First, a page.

- The founder of Titanium Blockchain Infrastructure Services has pleaded guilty to fraud over the project’s ICO
- TBIS raised $21 million in 2017-2018 based on lies told by Michael Stollery
- Stollery pleaded guilty to one count of securities fraud
Another day, another ICO bust. This time it’s the turn of Michael Stollery, the founder of Titanium Blockchain Infrastructure Services (TBIS), a 2018 ICO that promised to “disrupt the provisioning and virtualization space by being first-to-market”. TBIS duped investors out of $21 million, with the promise of the project based on nothing but fake partnerships and bluster.
TBIS Rode 2017 ICO Wave
Stollery had the idea for the TBIS scam in August 2017, just when the ICO market was hotting up, purporting to be a start-up company seeking to develop an IT platform using blockchain technology. Stollery engaged in what the Securities and Exchange Commission (SEC) called “a social media marketing blitz” that falsely claimed that corporate giants such as Boeing, Ebay, General Electric, Intel and Microsoft were all clients of TBIS, which was enough to get investors to hand over $21 million during a late 2017-early 2018 ICO.
Despite the companies in question demanding that their name and logo be removed from all promotional material, Stollery still promoted the ICO through videos and social media and compared it to investing in Intel or Google.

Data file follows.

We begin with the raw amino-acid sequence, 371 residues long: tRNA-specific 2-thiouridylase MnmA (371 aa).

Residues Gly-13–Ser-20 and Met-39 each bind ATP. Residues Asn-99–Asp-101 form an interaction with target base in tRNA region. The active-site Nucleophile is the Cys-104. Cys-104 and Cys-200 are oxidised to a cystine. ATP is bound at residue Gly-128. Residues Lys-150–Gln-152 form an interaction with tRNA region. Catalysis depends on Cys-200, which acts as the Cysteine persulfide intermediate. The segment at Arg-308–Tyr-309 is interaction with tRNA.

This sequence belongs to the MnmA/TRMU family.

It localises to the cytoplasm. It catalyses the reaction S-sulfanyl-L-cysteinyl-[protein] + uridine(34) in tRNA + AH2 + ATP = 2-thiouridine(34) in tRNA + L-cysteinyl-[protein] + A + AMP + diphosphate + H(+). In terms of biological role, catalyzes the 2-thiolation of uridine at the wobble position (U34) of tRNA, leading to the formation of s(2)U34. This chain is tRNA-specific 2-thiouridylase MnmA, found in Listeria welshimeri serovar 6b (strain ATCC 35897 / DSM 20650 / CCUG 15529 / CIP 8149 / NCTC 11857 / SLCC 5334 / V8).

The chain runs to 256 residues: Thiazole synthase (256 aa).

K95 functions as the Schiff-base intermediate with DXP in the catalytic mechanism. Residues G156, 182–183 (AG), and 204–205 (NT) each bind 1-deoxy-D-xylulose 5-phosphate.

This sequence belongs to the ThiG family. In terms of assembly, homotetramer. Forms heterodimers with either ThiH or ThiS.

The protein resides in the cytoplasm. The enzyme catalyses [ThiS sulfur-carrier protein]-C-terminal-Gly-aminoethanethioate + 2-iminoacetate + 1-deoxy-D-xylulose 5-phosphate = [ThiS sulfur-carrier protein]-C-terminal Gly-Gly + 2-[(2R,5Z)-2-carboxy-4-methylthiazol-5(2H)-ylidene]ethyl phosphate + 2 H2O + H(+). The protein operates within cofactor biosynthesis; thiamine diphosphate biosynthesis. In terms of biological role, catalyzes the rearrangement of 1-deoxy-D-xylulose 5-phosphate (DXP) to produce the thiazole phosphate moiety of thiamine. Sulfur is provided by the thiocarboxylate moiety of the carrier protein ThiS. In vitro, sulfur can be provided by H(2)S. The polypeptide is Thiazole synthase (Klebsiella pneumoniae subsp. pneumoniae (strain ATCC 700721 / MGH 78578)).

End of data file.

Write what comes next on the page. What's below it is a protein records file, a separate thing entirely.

The TBIS website also contained fabricated testimonials from corporate customers and that Stollaire publicly, and fraudulently, claimed to have relationships with numerous corporate clients.
SEC Froze Assets in May 2018
The SEC obtained a freeze order for TBIS in May 2018, at which point TBIS was essentially dead in the water. Proceedings against Stollery started shortly after and concluded on Friday when he admitted to not registering the ICO as a security, falsifying aspects of TBIS’s white papers to entice investors, planting fake client testimonials on TBIS’s website and falsely claiming to have had business relationships with the Federal Reserve and dozens of prominent companies to create the false appearance of legitimacy.
Stollery further admitted commingled ICO investors’ funds with his personal funds, using it to pay off debts and paying bills for his Hawaii condominium.
After cutting a deal with the SEC, Stollery pleaded guilty to one count of securities fraud and will be sentenced on November 18, where he faces up to 20 years in prison, although it will likely be much less than this.